3 Aug,2018 By jagabond
Matera was not long ago considered the shame of Italy. People lived in caves with livestock and dressed in raggedy clothing. The main source for drinking was rainwater and melted snow. Seven decades later Matera earned the 2019 European Capital of Culture. What an amazing turnaround.
The history of Matera extends back to the Paleolithic period. There was a long time of affluence in part due to agriculture and the wool industry, but the 17th century saw the city in decline. By the middle of the 20th century it was a forgotten place. When the Italian government rediscovered Matera and its stark poverty they took action, moving people from the caves into new housing developments. UNESCO now preserves these previous cave dwellings, known as Sassi, as world heritage sites.
Matera made headlines when Mel Gibson chose it for the setting of Jerusalem in ‘Passion of the Christ’. Since then tourism has exploded. I recently spent two days in Matera, and present the photos below to walk you through this incredible city that resembles times past.
A photo gallery of Matera should start with a view of the Sassi. Here you can see a nice shot at dusk, with the cathedral tower most prominent in the upper right corner.
Here is a closer view of the homes in the Sassi. It looks almost like an irregular or random stacking of buildings.
The previous homes within the caves are on display at Materasum Ipogeo. The best description of how people lived comes from Levi’s novel Christ Stopped at Eboli. The quote is a bit long, but very vivid.
“It is a black hole, lit by oil lamps. They dug caves into the hardened clay walls of the ravine. The streets, for those who exit their house by door are the roofs for those who live below. The doors were open because of the heat. I looked through and I saw the inside of a grotesque house that receives no light or air except that of from the open door. In some houses you can’t even get that because you must enter from above, through hatches and ladders. Inside those black holes on earth, I saw the beds, the poor furnishings, their ragged clothes. On the floor lay dogs, sheep, goats, pigs. Every family has in general one of these houses per household and they are sleeping all together, men, women, children, animals. There was an infinite number of children naked or covered in rags.”
After a few days in Matera it became obvious why they filmed a religious movie here. You could spend hours wandering around churches. The most unique was Madonna de Idris, a church carved out from the rock.
The Matera Cathedral is from the 13th century, but was only recently reopened for services. I loved the fresco of the last judgement.
Any church with ‘purgatory’ in the name is bound to be dark. The vibe is set early on, with skulls greeting you at the front entrance.
I like simple altar presentations, like the one at San Giovanni Battista. One stained glass window, and a hanging cross that casts a shadow on the wall.
Speaking of simple, the tiny Chiesa di Santa Chiara can be missed if you blink at the wrong time.
In Matera nativity scenes are not just for Christmas. Chiesa San Pietro Caveoso had a very nice modern display.
The MUSMA Museum of Contemporary Sculpture is well worth the cheap entrance fee. Set on two levels, you can easily spend an hour here. The highlight for me was by the sculptor Saverio Todaro. A classic representation of what went wrong in the Garden of Eden – Adam with the snake and Eve holding an apple.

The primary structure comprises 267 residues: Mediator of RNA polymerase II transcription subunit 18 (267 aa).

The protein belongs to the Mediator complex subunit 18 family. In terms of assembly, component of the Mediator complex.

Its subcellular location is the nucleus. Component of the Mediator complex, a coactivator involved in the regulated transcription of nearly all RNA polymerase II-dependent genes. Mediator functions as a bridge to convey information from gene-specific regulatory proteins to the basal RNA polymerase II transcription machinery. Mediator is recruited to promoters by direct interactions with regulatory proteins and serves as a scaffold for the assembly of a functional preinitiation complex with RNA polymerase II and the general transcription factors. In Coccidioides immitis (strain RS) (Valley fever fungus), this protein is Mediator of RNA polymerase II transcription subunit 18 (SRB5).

If you’re there in the summer like I was, bring lots of water to avoid passing out from the heat. Making it more difficult is the city layout. There were steps everywhere!
There’s nothing like walking through an archway in an ancient city.
For some reason I really loved this shot. I don’t take too many pictures of doors, but I thought the flaking green paint gave this one a special look.
Because of the hot weather there weren’t many dogs roaming about. The closest I got was this beware of dog sign.
After hours walking up and down stairs in July, I envied those with a motorcycle. The Sassi in Matera is mostly car free, so this is the easiest way to get around.
For lodging I highly recommend Hotel Locanda Di San Martino. Set just inside the Sassi, it comes equipped with an awesome breakfast and thermal bath.
Dedalo is now one of my favorite Italian restaurants, and not just for the cool atmosphere. I ate here twice and sampled many things which were all high quality – octopus salad, marinated pork, cod with mussels, and homemade pasta with local mushrooms.
Made in the nearby Puglia region, this cheese resembles a loose and shredded mozzarella. I had it on a sandwich called a ‘Mamma-Maj’ at L’Antica Credenza, together with prosciutto, carrots and red pepper sauce.
Maybe performers are practicing for the 2019 celebrations. This guy had a curious set up of pipes which he then played with his flip flops. You can see the video here.
I would advise against July and August due to bigger crowds and blazing temperatures. The 2019 festivities guide isn’t out yet, but check closer to the time for the full schedule of cultural events. I’ve also been told that during Christmas, Matera has an incredible living nativity scene.
Driving is by far the best option. Try choosing a hotel that has either onsite parking or a service that parks your car securely outside the Sassi (the hotel I mentioned above has this). There is one public transport option, involving the FAL train from Bari. Check the website here, as this info isn’t available from the more common Trenitalia site.